Archive:The Descendants of John Whitney, page 245

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The Descendants of John Whitney, Who Came from London, England, to Watertown, Massachusetts, in 1635, by Frederick Clifton Pierce (Chicago: 1895)

Transcribed by the Whitney Research Group, 1999.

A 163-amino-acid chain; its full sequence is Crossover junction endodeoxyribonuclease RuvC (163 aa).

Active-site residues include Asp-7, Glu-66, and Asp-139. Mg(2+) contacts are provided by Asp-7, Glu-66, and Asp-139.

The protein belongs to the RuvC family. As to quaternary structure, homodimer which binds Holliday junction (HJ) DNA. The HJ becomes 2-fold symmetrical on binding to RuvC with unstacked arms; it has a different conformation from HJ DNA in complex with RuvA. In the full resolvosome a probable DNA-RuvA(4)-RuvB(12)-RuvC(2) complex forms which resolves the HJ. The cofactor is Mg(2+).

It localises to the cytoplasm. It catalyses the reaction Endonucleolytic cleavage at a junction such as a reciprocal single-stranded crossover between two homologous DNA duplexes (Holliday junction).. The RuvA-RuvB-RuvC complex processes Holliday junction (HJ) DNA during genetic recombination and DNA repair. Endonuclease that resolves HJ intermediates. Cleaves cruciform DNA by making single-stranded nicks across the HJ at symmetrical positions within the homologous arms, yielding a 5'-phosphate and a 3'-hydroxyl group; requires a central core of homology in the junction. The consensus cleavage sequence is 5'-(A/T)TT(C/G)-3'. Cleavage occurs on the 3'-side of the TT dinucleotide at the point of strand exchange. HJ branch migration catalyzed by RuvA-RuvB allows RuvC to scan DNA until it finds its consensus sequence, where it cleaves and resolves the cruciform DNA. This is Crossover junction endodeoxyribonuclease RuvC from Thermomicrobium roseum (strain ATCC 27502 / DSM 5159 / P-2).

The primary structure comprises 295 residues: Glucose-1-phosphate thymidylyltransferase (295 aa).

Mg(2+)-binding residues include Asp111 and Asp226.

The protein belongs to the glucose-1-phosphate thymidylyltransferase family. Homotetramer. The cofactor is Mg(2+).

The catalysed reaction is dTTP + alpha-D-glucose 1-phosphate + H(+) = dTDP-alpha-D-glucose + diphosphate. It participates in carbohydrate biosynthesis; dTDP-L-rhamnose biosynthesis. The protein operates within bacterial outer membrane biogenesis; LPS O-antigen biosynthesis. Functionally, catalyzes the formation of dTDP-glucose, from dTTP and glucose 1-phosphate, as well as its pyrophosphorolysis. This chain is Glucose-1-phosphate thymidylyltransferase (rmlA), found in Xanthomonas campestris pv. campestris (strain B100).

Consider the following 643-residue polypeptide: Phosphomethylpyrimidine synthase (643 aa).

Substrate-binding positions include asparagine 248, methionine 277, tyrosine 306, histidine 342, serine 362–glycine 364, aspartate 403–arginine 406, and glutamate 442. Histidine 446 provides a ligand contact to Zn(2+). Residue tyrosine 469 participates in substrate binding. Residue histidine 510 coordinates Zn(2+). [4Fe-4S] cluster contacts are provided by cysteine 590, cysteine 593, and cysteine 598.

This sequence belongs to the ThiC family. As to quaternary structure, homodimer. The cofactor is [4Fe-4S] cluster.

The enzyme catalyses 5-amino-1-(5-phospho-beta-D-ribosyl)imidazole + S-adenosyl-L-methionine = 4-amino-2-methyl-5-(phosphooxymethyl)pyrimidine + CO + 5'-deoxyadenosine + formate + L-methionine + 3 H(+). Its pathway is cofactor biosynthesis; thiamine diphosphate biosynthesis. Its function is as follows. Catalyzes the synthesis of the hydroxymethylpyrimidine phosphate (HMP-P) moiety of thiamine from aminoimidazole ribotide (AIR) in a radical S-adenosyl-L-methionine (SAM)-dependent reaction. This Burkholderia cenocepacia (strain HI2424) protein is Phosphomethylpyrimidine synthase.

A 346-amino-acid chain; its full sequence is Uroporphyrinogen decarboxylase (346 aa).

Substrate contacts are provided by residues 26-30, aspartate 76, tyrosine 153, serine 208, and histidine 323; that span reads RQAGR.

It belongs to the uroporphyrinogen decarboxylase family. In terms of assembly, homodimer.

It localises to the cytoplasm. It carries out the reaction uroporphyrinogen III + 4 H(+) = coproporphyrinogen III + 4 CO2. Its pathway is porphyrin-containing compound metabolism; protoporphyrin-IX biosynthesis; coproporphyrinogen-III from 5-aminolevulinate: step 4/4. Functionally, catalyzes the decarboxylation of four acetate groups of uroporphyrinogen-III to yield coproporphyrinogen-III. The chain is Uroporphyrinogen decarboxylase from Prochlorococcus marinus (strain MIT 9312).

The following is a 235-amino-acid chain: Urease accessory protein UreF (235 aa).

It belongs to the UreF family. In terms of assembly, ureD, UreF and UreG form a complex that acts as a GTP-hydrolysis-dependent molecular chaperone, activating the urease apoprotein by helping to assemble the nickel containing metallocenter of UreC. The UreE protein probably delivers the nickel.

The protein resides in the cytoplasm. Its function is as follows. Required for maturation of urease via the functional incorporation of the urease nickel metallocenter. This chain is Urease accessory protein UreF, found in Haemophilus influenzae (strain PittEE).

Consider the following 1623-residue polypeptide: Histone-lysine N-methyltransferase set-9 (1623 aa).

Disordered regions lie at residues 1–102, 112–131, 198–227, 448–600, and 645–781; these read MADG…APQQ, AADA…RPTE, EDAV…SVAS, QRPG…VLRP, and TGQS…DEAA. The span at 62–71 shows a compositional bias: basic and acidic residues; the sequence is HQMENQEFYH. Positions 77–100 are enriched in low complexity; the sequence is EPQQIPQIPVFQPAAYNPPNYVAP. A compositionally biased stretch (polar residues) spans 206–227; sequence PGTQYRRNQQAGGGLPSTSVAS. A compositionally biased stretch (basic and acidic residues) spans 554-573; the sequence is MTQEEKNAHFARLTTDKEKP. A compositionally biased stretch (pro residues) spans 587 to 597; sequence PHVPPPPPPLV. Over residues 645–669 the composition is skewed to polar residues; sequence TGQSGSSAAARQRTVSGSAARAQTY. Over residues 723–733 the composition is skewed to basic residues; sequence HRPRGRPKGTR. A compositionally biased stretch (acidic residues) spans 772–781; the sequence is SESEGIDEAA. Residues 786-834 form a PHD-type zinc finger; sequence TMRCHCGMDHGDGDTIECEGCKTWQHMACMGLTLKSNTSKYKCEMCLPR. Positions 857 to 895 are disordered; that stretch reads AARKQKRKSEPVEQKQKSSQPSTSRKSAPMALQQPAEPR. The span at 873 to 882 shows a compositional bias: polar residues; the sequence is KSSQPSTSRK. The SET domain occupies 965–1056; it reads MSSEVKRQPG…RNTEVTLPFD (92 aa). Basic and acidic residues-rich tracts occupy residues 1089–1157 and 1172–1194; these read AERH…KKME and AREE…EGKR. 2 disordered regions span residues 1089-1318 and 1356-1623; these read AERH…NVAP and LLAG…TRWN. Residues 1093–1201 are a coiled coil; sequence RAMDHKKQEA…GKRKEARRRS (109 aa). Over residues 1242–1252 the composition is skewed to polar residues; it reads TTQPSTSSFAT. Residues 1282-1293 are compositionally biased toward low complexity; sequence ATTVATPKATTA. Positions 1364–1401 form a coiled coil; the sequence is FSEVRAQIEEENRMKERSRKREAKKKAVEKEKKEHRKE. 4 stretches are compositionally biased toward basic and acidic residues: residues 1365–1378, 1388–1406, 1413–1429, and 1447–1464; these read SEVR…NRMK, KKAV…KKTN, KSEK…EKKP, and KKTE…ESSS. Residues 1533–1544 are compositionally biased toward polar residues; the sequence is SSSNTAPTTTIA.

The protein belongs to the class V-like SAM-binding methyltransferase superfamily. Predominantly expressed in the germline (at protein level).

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3723. i. ABIGAIL H., b. in 1804; m. ----- GAY. She d. Feb. 9, 1880. 3724. ii. JOHN H., b. Mar. 8, 1808; m. Sarah SKINNER. 3725. iii. SARAH, b. Dec. 25, 1811; unm., res. W. Roxbury. 3726. iv. WILLIAM H., b. Jan. 25, 1810; unm., d. Jan. 27, 1842. 3727. v. CAROLINE, b. Jan. 16, 1814; unm. 3728. vi. NATHANIEL DAVIS, b. Dec. 11, 1816; m. Laura A. LANGTON. 1770. ASA WHITNEY (Elisha, Elijah, Daniel, John, John, John), b. in Boston, Mass., May 18, 1782; m. in Pomfret, Conn., Dec. 31, 1805, Mary HAMMOND; b. Dec. 7, 1787; d. 1845. He d. Mar. 4, 1826; res. Pomfret, Conn., Roxbury, Cambridge, and Boston, Mass. 3730. i. BENJ. DUICK, b. Nov. 6, 1807; m. Elizabeth WILLIAMS and Char- lotte GENALLA. 3731. ii. DANIEL H., b. Oct. 7, 1809; d. Oct. 6, 1817. 3732. iii. SARAH HAMMOND, b. May 2w3, 1812; d. June 23, 1817. 3733. iv. MARY, b. May 5, 1815; m. Prof. Cornelius C. FELTON, of Har. Univ. FELTON, Cornelius Conway, scholar, b. in West Newbury, Mass., Nov. 6, 1807; d. in Chester, Pa., Feb. 26, 1862. He was gradu- ated at Harvard in 1827, having partially supported himself through his course by teaching in Concord and Boston, and at the round Hill school in Northampton, Mass. In his senior year he was one of the conductors of the "Harvard Register," a students' periodical. After teaching for two years in Geneseo, N.Y., he was appointed Latin tutor at Harvard in 1829, became Greek tutor in 1830, college professor of Greek in 1832, and in 1834 was given the Eliot professorship of Greek literature. He was also for many years regent of the college. In 1853-54 he revisited Europe, studying the various collections of art and antiquities, and spent five months in Greece, where he devoted himself not only to the topography of the country and the remains of ancient art, there, but to its present language and literature, to which he attached great importance. He was an enthusiastic defender of the modern Greeks, by whom he was known, during his stay among them, as the "American pro- fessor." He visited Europe a second time in 1858, and in 1860 was elected president of Harvard college, which office he held until his death. President FELTON was a member of the Massa- chusetts board of education, and one of the regents of the Smithsonian Institute. His literary labors were extended and he was one of the most profound and enthusiastic classical scholars in the country. Besides making large contributions to current literature, he published a translation of Menzel's "Ger- man Literature." (3 vols., 1840, in George RIPLEY'S "Specimens of Foreign Literature"); "Classical Studies," original and translated *selections, in connection with Prof. SEARS and EDWARDS (1843); a translation of Prof. Arnold GUYOT'S lectures on "The Earth and Man" (1849); a selection from the writings of Prof. POPKIN, with a memoir(1852); "Life of William EATON," in Sparks' " American Biographies" (New York, 1853); a revised edition of SMITH'S "History of Greece," with a continuation from the Roman conquest to the present time (1855); and "Selections From Modern Greek Writers" (1856). After his death appeared "Familiar Letters from Europe," giving an account of his last trip (Boston, 1864), and "Greece, Ancient and Modern," his most important work, composed chiefly of his lectures before the Lowell Institute (2vols., Boston, 1867). He was also the author of several Greek test books, including an edition of Homer, with Flaxman's illustrations (1833). 3734. v. EMILY, b. Sept. 27, 1817; m. Sept. 27, 1841, Dr. Joseph SARGENT, of Worcester. He was born in Leicester, Dec. 31, 1815, the son of Col. Henry. He entered Harvard University in 1830, and grad- uated in 1834. Studied medicine with Dr. Edward FLINT, of Leicester, and Dr. James JACKSON, in Boston, and attended med- ical lectures in the latter city and Philadelphia. He took his

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